ROSE is cost-effective. Most of the cost savings is from reducing the number of samples sent to the pathology laboratory. Additional cost savings were derived from reduced physician reimbursement and from a reduced need for radiographs and fluoroscopy. Poor reimbursement likely contributes to the reduced availability of ROSE. In this study, ROSE was used in 73% of the bronchoscopies, which is similar to the rate in a prior study at our institution. In our hospital, many practitioners utilize ROSE, and therefore ROSE is often not available unless scheduled several days in advance.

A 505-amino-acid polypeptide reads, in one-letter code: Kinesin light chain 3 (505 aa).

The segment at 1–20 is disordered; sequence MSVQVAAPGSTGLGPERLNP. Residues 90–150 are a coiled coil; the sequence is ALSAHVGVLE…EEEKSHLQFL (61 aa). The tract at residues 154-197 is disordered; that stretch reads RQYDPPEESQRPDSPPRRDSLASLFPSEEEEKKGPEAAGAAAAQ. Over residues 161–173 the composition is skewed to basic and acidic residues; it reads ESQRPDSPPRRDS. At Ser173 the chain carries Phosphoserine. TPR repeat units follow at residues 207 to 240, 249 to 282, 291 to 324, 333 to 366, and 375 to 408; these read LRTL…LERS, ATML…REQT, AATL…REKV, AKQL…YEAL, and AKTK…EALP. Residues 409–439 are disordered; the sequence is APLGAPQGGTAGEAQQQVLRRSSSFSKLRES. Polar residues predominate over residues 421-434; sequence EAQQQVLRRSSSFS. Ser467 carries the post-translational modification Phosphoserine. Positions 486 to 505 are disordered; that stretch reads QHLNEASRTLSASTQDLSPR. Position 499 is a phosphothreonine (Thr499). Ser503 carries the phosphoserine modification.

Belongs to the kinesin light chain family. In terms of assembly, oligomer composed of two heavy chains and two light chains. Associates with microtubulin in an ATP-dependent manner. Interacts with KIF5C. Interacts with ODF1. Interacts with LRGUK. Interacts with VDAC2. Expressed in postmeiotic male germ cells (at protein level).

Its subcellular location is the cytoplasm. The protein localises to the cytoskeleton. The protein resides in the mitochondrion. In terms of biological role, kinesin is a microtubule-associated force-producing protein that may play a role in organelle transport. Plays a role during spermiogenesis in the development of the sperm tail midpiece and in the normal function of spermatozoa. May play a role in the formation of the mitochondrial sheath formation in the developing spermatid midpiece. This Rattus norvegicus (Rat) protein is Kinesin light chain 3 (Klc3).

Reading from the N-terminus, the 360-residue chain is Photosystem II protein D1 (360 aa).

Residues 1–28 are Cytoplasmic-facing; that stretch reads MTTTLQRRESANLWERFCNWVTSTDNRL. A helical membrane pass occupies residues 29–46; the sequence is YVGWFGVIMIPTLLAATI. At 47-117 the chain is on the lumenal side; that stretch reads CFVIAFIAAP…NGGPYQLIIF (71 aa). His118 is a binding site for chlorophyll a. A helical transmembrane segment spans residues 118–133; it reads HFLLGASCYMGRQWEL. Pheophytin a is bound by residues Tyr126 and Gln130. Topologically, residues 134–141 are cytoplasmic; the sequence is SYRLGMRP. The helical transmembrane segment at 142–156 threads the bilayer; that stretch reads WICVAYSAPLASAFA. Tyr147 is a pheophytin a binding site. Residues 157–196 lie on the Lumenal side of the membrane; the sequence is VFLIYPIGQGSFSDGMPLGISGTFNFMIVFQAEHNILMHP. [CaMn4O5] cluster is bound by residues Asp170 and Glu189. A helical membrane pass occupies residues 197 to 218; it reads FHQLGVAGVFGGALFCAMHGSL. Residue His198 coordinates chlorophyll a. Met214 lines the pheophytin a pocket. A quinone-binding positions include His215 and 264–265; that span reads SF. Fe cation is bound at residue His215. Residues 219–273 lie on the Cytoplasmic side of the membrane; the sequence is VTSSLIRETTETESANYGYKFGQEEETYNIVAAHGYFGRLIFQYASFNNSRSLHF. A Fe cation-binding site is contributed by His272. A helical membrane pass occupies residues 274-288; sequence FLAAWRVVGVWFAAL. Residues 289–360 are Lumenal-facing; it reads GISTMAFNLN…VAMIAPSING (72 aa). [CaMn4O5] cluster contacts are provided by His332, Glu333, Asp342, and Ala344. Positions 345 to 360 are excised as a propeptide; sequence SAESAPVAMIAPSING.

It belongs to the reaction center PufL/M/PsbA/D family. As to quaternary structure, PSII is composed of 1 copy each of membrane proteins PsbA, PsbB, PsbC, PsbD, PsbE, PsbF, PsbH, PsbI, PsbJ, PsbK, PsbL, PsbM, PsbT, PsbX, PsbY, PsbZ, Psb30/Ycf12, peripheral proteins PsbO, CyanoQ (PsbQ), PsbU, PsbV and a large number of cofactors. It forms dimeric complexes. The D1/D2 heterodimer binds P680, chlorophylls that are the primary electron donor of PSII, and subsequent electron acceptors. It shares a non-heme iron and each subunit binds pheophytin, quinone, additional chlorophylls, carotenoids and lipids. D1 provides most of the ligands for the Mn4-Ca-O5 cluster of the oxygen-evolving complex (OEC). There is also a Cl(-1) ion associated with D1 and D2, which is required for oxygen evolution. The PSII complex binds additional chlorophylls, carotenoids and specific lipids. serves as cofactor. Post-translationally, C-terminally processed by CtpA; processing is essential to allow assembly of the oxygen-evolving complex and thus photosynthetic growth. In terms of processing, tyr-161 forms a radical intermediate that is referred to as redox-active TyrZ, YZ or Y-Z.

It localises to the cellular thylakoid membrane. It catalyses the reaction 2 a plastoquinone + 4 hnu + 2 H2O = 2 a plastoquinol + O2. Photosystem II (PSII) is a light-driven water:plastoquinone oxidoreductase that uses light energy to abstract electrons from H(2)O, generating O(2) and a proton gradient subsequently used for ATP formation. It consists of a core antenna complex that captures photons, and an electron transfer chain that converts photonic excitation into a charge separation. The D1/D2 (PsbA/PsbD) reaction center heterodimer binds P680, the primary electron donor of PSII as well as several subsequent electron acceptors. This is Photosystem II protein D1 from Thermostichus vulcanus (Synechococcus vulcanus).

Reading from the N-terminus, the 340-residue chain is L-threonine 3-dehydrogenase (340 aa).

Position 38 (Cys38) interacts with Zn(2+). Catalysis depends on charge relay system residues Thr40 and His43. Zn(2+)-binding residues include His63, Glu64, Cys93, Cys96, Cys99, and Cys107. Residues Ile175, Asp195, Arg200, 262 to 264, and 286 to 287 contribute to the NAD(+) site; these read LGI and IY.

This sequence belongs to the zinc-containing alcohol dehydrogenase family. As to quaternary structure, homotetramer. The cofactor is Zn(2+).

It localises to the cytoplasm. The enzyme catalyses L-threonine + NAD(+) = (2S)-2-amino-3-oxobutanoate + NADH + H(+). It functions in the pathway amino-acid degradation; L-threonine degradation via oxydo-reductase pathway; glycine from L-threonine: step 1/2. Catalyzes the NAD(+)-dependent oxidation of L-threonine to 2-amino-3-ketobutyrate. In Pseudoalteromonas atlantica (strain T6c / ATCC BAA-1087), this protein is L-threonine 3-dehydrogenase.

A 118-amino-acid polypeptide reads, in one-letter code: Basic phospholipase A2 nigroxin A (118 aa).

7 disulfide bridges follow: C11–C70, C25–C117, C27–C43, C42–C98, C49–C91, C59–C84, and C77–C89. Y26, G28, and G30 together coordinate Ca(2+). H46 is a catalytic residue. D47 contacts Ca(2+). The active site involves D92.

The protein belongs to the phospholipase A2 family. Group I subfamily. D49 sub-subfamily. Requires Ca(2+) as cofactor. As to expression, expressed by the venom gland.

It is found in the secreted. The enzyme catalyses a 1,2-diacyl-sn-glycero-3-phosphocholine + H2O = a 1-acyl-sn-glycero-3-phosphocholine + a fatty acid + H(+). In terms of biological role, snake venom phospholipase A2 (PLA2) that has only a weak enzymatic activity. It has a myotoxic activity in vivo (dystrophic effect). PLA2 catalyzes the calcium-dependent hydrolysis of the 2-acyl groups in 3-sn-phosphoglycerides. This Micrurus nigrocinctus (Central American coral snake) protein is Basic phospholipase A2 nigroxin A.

ROSE is accurate during TBNA and allows the deferral of additional biopsy without compromising yield. This is cost-effective and likely reduces procedural risk. ROSE did not affect diagnostic yield or procedure length. Careful preprocedure planning can predict the possible impact of ROSE, allowing optimized scheduling in institutions with limited ROSE availability. TBNA is highly accurate, and in most cases diagnostic tissue can be obtained with the first two passes. Histologic biopsy adds a larger incremental gain than taking additional cytologic aspirates.